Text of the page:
AUSTIN, Texas (NYTIMES) - Police responded to a reported explosion and injury at a strip mall south of downtown Tuesday evening (March 20), apparently the seventh bomb and sixth explosion in less than four weeks as a serial bomber continues to terrorise Texas' capital.
The bomber has not officially communicated with investigators. Yet, in some subtle ways, the bomber is doing just that with each explosive-rigged package that is found.
Law enforcement officials investigating one of the most brazen and deadly serial explosion cases in America in decades are struggling to read his bombs for any clues they can find. So far, five homemade explosive devices planted in packages and near sidewalks have detonated in Austin and near San Antonio this month, killing two people and wounding five.
Earlier on Tuesday, a sixth bomb, this one unexploded, forced the shutdown of a FedEx facility near Austin's airport. Officials have launched a sweeping manhunt, both forensic and physical, for the bomber, whose identity and motive remain unknown.
"It's such a random sending of these bombs," said Nelson Wolff, the top elected official in Bexar County, which includes San Antonio. "You've got somebody out there, or possibly more than one person, that's obviously got a system going, and that doesn't mean it couldn't be changed from one town to the other."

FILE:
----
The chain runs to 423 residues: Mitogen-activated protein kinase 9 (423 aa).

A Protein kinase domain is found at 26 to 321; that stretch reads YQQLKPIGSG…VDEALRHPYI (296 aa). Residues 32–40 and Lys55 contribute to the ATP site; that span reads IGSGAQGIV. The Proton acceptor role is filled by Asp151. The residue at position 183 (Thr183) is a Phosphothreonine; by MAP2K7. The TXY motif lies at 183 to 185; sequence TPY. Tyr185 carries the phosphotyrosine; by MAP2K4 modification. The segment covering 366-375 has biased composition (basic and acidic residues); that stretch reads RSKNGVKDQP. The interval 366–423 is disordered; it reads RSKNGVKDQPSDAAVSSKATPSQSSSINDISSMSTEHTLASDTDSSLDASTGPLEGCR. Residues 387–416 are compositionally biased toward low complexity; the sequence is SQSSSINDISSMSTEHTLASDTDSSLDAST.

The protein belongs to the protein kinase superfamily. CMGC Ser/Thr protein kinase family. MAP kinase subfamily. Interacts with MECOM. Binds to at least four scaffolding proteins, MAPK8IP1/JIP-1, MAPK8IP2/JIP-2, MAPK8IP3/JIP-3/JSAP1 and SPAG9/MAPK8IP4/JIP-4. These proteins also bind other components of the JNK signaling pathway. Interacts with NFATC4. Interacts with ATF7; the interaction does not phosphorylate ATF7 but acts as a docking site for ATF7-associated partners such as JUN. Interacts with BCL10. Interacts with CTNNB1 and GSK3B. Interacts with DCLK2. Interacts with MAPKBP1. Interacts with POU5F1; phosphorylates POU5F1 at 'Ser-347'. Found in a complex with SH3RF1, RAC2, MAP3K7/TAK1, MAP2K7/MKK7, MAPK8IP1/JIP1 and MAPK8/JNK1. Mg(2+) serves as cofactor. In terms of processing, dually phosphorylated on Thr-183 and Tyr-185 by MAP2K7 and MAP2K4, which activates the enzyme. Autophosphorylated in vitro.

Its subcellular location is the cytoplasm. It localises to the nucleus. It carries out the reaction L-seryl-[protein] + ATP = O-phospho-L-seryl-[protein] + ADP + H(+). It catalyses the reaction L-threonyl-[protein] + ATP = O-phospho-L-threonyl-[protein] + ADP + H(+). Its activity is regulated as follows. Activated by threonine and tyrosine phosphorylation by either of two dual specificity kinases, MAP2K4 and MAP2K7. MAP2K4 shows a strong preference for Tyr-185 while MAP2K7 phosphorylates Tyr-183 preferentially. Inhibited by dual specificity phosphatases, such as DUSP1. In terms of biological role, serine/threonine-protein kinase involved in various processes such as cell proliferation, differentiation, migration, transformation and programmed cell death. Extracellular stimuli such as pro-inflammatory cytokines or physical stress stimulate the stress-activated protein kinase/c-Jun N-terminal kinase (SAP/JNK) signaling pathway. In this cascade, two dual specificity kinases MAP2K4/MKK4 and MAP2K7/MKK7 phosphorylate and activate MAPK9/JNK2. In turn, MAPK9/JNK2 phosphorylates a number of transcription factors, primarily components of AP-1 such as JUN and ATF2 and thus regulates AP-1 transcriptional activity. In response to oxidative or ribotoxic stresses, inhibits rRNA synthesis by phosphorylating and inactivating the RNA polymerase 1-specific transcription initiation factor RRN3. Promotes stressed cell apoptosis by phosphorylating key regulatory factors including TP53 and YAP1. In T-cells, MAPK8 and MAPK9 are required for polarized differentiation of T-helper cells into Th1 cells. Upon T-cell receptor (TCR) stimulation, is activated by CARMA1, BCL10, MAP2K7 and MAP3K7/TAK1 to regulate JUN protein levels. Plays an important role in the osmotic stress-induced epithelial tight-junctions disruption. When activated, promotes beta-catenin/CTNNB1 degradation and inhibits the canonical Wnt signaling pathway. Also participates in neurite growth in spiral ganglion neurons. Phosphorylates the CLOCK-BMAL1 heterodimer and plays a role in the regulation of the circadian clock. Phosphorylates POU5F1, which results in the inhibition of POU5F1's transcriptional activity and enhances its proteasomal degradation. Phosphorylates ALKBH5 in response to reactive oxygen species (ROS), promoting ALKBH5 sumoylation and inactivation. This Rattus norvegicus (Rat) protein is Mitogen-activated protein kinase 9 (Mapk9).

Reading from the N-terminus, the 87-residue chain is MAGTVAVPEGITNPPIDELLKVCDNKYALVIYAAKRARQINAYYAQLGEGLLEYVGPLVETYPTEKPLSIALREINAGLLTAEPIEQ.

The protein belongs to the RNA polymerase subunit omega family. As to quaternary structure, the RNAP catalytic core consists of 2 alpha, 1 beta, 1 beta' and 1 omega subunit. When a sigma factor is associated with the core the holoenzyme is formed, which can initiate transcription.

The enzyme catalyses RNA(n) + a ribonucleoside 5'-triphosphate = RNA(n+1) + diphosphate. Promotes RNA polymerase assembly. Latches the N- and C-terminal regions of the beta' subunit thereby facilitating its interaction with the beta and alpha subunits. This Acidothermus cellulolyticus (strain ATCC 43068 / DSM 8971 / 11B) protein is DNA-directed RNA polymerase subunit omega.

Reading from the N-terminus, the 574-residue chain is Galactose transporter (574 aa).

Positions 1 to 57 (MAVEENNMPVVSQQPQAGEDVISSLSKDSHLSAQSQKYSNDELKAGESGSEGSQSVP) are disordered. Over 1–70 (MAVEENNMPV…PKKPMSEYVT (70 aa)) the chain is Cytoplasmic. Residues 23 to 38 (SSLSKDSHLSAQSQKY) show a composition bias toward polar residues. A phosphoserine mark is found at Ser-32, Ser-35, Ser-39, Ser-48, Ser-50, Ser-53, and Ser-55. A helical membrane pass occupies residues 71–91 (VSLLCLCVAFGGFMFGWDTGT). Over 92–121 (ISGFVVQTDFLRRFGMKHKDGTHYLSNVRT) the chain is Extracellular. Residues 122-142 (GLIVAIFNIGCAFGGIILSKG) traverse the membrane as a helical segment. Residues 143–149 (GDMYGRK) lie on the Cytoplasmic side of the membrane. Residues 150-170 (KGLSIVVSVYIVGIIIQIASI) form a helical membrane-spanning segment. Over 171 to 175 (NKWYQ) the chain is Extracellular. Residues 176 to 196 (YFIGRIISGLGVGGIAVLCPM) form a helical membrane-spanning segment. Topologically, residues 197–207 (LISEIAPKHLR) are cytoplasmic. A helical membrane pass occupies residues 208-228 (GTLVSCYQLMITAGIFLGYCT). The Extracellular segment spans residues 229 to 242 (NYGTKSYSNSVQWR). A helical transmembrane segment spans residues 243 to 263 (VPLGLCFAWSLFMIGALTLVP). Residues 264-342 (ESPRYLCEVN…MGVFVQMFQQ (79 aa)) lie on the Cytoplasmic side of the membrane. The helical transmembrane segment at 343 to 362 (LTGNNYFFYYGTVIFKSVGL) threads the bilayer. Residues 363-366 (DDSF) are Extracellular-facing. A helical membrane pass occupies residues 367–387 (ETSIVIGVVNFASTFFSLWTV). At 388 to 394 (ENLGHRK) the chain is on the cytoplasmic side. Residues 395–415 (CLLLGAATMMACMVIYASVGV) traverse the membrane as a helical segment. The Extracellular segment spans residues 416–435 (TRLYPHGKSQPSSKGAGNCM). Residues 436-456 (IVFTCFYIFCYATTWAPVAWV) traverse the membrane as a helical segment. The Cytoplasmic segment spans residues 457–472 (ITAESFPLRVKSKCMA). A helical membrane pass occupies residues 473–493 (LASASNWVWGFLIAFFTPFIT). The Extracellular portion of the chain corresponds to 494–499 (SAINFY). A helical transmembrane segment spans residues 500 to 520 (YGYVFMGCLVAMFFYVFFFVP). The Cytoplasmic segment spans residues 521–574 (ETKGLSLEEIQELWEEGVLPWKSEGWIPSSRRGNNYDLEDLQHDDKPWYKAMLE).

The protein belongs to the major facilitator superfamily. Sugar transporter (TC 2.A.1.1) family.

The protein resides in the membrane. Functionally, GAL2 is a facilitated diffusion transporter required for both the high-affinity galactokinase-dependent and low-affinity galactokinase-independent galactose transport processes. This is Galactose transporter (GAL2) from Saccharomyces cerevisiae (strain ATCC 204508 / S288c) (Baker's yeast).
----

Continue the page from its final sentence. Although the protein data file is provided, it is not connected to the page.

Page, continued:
The FBI confirmed on Tuesday night that the two latest packages located at FedEx facilities near San Antonio and Austin airport were connected to the earlier explosions.
The explosions do not destroy evidence of the bombs' origins so much as blast it into many bits and pieces; DNA and other more technical fingerprints can remain. And one new potential block of evidence emerged on Tuesday from the Austin bomber's use of FedEx.
Both packages were mailed from a FedEx store in Sunset Valley, a small city within Austin, and a statement from FedEx suggested that they were sent by the same person.
The second package was turned over intact to law enforcement, marking the first time investigators will get their hands on one of the serial bomber's unexploded devices. They may also be able to get video images of the person who shipped it.